Well, they are divided up regionally of course, but ours is heavily invested in companies which have gone down the swanee recently!
You are also about to be asked to pay in more (% of your salary) for longer (more years), for fewer benefits (lower payout)- now why would they ask that if they weren't struggling?
There are going to be massive shortfalls over the next 20 years- so many people will be retiring, but they are not being replaced, local government is trying to halve its workforce so not enough money will be going in to keep the schemes afloat.
Swanker - I think something - maybe your polictical views - is getting in the way of giving good advice - its very unlikely that a public sector pension scheme would be allowed to go bankrupt - and any pension scheme whether now public or not is cover by the pension protection thingy - which means your contributions are alot more protected in the past.
Snorbs - the local goverment pension scheme is a good one -currently final salery - may change but my DH is in and went to a meeting recently and they said that might not be for a couple of year and is basically free money as your employer will be making significant contributions - more than 10%
I don't have any political views perse- I vote for the policies I most agree with. I think my recent LGPS statement and accompanying literature may be colouring my views somewhat though, particularly the pie chart showing incoming contributions for last year vs outgoing pension payments, and the chart showing the performance over the last 3 years of the largest funds the pension pot is invested in.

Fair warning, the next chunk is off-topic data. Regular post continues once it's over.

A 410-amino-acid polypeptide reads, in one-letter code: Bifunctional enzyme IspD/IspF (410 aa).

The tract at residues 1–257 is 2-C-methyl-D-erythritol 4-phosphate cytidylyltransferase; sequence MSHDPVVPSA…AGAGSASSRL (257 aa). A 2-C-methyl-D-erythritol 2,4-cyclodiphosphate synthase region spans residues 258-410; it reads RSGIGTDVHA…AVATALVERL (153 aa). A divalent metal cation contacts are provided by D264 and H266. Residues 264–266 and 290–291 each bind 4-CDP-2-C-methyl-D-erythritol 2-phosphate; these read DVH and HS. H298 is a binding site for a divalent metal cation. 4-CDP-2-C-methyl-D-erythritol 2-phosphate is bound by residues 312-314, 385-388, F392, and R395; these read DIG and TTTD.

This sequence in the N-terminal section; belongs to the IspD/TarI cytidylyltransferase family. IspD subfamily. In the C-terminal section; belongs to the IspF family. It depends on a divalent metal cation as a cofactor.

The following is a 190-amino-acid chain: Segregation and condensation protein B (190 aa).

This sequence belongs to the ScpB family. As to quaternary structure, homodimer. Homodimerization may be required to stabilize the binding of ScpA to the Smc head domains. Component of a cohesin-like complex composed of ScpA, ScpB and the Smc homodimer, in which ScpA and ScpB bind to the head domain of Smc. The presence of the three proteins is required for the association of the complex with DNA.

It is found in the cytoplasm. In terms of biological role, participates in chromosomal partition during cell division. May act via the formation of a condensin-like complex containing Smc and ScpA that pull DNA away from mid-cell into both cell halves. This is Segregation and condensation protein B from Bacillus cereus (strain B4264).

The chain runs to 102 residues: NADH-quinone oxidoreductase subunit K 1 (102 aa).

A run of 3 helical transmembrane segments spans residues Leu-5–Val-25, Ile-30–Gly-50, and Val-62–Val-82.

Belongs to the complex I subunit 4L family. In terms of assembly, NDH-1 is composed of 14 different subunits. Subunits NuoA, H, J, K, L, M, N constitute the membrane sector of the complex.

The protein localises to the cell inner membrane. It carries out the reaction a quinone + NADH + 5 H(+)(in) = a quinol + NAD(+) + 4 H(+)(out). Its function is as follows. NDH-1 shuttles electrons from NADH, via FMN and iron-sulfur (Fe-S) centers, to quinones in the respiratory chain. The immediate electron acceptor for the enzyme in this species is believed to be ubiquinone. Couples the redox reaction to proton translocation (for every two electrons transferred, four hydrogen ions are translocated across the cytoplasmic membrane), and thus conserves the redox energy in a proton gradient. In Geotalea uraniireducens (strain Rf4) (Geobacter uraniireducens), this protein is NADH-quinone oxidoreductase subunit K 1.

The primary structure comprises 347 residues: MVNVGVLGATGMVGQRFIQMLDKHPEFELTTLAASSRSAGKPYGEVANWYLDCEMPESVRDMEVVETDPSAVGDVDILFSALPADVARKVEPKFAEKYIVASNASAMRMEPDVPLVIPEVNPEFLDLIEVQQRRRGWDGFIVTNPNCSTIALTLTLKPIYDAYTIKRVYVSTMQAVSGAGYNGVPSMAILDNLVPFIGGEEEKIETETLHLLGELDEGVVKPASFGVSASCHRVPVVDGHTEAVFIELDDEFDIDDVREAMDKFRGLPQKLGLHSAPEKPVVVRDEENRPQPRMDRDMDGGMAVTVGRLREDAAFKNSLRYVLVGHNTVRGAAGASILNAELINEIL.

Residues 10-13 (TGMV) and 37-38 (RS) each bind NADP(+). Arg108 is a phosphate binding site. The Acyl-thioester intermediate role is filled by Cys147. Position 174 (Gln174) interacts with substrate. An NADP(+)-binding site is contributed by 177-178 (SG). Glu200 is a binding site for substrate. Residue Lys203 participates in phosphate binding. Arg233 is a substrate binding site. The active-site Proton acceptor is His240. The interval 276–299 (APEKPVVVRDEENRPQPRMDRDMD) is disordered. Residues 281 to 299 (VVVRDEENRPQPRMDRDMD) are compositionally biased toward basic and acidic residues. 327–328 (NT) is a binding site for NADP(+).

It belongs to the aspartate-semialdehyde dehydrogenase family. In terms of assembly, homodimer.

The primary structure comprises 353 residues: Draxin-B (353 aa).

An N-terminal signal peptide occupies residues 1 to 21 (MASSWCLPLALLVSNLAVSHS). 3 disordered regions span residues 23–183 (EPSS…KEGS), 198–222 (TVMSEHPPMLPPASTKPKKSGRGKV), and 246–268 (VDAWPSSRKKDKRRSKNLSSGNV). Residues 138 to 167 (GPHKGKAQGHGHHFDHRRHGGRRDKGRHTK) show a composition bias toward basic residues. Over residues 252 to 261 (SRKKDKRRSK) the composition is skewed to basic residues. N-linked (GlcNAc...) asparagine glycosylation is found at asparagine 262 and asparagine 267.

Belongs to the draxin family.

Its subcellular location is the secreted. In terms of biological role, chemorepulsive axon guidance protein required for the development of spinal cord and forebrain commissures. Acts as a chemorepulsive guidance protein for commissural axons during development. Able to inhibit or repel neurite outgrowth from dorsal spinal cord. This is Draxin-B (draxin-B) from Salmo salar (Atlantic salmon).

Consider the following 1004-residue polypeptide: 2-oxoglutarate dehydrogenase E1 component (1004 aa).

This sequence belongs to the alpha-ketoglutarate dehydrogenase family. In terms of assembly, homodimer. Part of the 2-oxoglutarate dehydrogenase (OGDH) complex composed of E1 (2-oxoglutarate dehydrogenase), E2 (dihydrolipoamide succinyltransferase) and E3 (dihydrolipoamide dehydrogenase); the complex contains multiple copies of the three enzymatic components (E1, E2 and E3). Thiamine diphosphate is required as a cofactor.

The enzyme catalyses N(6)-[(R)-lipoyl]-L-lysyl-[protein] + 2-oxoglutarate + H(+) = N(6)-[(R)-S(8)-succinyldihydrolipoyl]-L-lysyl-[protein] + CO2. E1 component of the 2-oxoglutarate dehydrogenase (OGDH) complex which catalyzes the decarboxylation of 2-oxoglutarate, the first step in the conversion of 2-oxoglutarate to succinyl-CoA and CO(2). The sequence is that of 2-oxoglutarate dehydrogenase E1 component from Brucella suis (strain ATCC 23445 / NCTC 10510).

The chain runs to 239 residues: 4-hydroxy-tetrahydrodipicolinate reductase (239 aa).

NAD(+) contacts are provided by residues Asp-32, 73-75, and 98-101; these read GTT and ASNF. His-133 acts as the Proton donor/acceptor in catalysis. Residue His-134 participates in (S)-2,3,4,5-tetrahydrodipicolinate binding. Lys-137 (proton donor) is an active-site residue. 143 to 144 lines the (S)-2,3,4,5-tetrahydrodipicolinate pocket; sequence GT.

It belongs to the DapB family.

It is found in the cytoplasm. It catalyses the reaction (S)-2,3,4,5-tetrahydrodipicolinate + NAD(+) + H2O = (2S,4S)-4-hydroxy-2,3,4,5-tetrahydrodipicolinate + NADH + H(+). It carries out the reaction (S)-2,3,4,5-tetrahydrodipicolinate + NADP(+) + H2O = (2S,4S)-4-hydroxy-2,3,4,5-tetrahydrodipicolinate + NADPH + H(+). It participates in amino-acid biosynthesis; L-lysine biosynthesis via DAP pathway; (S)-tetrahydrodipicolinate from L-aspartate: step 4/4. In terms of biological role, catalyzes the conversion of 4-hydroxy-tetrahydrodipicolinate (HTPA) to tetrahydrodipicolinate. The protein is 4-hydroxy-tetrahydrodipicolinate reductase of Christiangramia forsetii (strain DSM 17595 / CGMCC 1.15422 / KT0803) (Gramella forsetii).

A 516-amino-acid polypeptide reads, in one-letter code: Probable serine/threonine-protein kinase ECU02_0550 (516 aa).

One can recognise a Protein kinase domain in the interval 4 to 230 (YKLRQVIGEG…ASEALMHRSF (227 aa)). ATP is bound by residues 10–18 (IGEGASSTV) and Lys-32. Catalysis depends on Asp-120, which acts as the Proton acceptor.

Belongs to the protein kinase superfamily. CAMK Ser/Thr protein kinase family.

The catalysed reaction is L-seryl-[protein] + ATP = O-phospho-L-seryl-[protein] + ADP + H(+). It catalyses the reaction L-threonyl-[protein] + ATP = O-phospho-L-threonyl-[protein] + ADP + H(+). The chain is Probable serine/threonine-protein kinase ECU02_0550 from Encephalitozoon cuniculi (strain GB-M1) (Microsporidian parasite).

This BBC article suggests the council pension deficit would hit £60bn last year (2010).
I think the biggest impact on pensions over the next 40 years will be the effect of inflation. £8k p.a. sounds like a great pension now, but in 40 years time what will it actually buy you?
Swanker, I take your point about the potential long-term security or lack thereof. I will give it some thought. I do remember the pensions miss-selling scandals of the 90s, and the failed pension schemes of the 90s and beyond, so I must admit to being more than a bit suspicious of all pensions these days. If I had the option of just sticking money in a savings account then I'd prefer that but, sadly, that isn't a choice any more.
Other than the possible long-term safety, though, it sounds like a moderately good scheme inasmuch as it being final salary (at least for now) and that my employer will put in a fair amount on my behalf. I suppose that will go some way to making up for the lower overall wages compared to working for a private company
Thanks everyone for your thoughts. It really has helped!
Another factor to consider is how long you'll be in the scheme- if you think you'll be there for the long-haul then yes you're probably right to go for it, but if it is a temporary contract, it may not be the best option.